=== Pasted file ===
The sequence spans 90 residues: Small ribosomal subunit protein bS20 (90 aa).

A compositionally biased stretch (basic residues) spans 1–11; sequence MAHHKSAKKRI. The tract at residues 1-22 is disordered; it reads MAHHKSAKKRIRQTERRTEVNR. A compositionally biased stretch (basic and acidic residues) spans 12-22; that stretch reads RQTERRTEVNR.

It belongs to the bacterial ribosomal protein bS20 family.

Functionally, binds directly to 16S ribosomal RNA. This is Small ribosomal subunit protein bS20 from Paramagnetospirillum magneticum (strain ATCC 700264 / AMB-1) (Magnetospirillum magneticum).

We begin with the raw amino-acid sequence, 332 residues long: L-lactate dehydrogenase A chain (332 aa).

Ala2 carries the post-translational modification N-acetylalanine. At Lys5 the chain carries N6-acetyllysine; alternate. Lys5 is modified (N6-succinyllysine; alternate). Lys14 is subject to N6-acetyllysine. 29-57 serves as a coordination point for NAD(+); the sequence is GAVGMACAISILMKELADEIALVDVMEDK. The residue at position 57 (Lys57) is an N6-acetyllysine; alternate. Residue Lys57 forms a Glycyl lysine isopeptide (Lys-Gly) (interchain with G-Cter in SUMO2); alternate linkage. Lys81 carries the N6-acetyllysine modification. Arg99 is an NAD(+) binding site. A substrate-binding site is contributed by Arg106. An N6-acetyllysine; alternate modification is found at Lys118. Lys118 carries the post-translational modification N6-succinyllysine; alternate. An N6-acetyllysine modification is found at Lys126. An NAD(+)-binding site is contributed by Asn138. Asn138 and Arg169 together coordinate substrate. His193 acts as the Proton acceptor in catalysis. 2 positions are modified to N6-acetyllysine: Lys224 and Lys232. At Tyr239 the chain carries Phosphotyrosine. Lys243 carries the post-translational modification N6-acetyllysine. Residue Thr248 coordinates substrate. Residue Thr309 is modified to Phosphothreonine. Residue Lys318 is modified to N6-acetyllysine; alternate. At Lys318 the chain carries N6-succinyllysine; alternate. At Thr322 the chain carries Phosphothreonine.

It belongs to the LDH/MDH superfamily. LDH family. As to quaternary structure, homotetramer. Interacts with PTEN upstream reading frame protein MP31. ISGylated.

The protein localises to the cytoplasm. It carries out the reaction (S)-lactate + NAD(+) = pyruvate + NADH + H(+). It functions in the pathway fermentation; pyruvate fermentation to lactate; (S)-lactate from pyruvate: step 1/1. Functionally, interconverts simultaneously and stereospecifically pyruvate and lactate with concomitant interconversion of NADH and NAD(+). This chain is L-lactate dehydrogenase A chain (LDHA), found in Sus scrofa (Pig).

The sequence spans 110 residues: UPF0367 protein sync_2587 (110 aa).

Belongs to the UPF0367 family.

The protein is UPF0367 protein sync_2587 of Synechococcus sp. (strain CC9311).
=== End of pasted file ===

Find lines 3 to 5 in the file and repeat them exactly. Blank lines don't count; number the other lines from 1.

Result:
It belongs to the bacterial ribosomal protein bS20 family.

Functionally, binds directly to 16S ribosomal RNA. This is Small ribosomal subunit protein bS20 from Paramagnetospirillum magneticum (strain ATCC 700264 / AMB-1) (Magnetospirillum magneticum).

We begin with the raw amino-acid sequence, 332 residues long: L-lactate dehydrogenase A chain (332 aa).